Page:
Church in Congo suspends sacraments during Ebola outbreak

IMAGE: CNS photo/Kenny Katombe, Reuters

By Jonathan Luxmoore

OXFORD, England (CNS) — The
Catholic Church in Congo said emergency measures will remain indefinitely in place
in parishes at risk of Ebola, and urged effective action against the disease by
the government of President Joseph Kabila.

“Although Masses are
continuing, sacraments such as baptism and confirmation have had to be
suspended,” said Msgr.
Jean-Marie Bomengola, secretary of the church’s Social Communications

“Since we can’t foresee how the
disease will develop, we can’t set out any timescale. But the crisis needs real
containment measures, and we’re counting on the government to provide
them,” he said.

Health care workers toiled to head
off a feared epidemic in the Equateur province in northwest Congo, where at
least 25 people have died of the almost-always fatal disease.

Msgr. Bomengola told Catholic News
Service June 7 that at least 1,000 people had been vaccinated and that measures
were in place to prevent “any personal contact” among Catholics.

“All precautions are being
taken to ensure people don’t come too close. It’s a highly abnormal
situation,” he said.

“The church provides a key framework
for communication and cooperation, and is at the very center of events, mobilizing
preventive initiatives and providing transport and medical care,” he

UNICEF said June 5 that nearly 300,000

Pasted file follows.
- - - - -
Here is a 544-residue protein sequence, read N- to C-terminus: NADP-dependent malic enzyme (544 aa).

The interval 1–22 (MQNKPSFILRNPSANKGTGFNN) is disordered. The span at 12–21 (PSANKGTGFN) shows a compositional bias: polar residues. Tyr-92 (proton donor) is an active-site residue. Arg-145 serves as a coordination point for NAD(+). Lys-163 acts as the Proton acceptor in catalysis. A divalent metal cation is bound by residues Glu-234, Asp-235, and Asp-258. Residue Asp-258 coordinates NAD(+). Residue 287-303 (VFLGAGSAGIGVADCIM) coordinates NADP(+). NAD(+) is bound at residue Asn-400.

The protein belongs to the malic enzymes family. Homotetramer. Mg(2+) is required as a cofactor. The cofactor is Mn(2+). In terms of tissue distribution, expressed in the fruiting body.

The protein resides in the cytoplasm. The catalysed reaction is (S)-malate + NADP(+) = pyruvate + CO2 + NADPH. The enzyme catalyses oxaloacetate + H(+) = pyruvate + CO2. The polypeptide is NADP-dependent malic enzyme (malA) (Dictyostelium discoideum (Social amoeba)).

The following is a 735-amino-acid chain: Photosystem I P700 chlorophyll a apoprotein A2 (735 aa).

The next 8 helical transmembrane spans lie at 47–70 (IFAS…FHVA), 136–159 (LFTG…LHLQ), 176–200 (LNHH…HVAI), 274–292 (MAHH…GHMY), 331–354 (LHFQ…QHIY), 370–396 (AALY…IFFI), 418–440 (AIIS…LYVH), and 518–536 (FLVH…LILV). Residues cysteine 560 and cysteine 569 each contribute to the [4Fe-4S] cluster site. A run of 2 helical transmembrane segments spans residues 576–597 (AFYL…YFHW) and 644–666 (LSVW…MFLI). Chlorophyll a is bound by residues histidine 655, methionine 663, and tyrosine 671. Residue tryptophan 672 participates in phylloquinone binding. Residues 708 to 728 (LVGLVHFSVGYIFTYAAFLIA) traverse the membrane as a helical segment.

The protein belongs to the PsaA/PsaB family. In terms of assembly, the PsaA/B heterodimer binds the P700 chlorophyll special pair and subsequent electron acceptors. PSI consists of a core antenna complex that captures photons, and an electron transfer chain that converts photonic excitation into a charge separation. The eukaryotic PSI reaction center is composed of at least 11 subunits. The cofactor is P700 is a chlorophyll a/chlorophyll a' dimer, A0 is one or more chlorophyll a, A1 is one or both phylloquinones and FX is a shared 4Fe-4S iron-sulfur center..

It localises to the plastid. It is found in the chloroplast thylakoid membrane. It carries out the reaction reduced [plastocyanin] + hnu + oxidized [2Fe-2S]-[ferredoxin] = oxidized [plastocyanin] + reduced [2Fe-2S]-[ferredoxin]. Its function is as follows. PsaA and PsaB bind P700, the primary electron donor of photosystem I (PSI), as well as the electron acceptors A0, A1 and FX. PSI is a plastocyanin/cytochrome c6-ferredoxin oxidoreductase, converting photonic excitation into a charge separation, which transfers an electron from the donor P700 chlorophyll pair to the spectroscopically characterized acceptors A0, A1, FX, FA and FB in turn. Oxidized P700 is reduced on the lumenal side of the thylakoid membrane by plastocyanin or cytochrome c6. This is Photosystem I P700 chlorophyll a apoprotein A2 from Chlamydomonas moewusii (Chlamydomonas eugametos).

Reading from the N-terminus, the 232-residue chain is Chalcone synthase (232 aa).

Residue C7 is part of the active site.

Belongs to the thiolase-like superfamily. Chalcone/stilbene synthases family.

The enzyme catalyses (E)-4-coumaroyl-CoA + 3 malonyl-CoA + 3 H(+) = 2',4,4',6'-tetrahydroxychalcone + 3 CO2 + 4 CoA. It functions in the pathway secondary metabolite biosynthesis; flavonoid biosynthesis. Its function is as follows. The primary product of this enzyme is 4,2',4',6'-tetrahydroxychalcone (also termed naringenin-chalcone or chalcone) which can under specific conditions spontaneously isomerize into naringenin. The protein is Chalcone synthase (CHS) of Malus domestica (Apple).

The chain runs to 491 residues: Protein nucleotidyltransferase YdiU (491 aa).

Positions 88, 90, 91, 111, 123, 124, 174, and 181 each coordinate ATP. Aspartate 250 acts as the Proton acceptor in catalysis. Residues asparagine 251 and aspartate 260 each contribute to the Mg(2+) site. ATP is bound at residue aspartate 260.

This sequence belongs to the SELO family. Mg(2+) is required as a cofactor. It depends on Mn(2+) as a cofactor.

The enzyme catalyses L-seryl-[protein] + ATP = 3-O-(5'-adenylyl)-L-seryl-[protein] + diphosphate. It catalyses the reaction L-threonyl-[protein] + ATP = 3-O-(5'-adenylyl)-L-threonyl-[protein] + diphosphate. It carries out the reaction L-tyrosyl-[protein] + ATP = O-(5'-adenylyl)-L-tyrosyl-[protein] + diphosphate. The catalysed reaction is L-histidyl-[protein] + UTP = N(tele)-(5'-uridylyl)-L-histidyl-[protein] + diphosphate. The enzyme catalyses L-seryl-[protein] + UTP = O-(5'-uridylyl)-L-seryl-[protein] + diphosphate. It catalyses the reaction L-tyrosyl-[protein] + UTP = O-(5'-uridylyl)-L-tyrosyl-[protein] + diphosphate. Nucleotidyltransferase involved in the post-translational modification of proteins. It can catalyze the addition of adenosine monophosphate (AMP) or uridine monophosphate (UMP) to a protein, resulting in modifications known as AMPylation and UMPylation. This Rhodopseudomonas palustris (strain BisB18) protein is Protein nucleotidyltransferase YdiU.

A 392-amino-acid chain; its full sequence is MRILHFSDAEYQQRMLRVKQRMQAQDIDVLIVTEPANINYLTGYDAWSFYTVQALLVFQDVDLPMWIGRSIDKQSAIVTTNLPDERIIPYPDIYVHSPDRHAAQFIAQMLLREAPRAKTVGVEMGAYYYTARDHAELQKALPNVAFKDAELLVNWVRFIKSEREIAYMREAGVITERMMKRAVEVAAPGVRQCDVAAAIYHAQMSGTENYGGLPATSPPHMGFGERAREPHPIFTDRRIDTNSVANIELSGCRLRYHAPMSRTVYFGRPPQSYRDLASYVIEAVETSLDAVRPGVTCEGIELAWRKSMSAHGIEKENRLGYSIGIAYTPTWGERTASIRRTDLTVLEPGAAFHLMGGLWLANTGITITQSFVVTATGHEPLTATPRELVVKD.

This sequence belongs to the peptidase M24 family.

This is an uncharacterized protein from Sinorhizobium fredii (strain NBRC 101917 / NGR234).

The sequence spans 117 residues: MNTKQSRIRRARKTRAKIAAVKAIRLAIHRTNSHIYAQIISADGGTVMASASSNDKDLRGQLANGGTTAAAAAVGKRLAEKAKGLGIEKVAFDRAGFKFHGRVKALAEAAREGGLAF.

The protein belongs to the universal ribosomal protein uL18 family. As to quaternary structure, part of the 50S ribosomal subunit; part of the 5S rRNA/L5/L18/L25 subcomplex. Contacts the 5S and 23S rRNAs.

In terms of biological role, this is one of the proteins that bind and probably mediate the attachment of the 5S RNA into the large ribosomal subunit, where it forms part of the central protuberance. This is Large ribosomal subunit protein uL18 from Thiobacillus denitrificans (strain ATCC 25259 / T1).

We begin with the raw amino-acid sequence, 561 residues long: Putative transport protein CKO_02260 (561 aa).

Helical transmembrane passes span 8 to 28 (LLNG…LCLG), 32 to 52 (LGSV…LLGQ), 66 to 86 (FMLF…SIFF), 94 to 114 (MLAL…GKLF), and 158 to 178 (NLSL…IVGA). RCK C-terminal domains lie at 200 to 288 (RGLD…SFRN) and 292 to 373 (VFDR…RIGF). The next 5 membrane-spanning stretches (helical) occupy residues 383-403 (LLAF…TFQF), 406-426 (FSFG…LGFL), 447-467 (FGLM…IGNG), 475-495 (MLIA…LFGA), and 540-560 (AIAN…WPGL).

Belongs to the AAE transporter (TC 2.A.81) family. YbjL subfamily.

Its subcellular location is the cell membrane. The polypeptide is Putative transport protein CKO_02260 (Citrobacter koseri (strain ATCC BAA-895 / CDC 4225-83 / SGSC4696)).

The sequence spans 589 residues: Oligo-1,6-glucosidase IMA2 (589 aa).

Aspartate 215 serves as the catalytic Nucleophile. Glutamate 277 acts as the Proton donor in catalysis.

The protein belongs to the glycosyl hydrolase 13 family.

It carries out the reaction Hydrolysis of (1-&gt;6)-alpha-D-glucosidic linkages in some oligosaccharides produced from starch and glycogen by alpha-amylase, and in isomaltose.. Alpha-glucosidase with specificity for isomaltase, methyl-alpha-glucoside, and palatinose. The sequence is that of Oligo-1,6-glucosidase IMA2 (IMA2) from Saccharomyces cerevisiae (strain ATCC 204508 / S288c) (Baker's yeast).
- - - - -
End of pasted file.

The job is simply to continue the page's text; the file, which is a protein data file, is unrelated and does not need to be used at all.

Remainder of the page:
people had been screened since the Ebola outbreak was confirmed May 8 by the
World Health Organization.

Archbishop Fridolin Ambongo Besungu, co-adjutor archbishop
of Kinshasa who previously served in the Diocese of Mbandaka-Bikoro, where the outbreak
occurred, decided to suspend administering sacraments to protect churchgoers
from contracting the disease.

He said the ban would extend to anointing
the sick, exchanging the sign of peace and other acts involving physical
contact, adding that a June 3 ordination Mass also had been canceled.

The archbishop added that clergy
would dispense Communion to hands rather than mouths and would ensure sacred
objects were disinfected before and after every Mass.

The Ebola outbreak coincides with
political tension in Congo over preparations for long-postponed December
elections as well as violence by armed groups in several provinces.

Msgr. Bomengola told CNS Ebola had
“made everything more difficult for the population,” adding that
there were fears the disease could spread down the Congo River from the trading
hub of Mbandaka to
Kinshasa, a city of 10 million.

“We’re trying to instill a calm
hope for better things, to maintain the faith and prevent despair,” he

“But we also rely on the
government to take every effective step to end insecurity and stop this
disease. Despite all the anger and hostility around us, normal life has to

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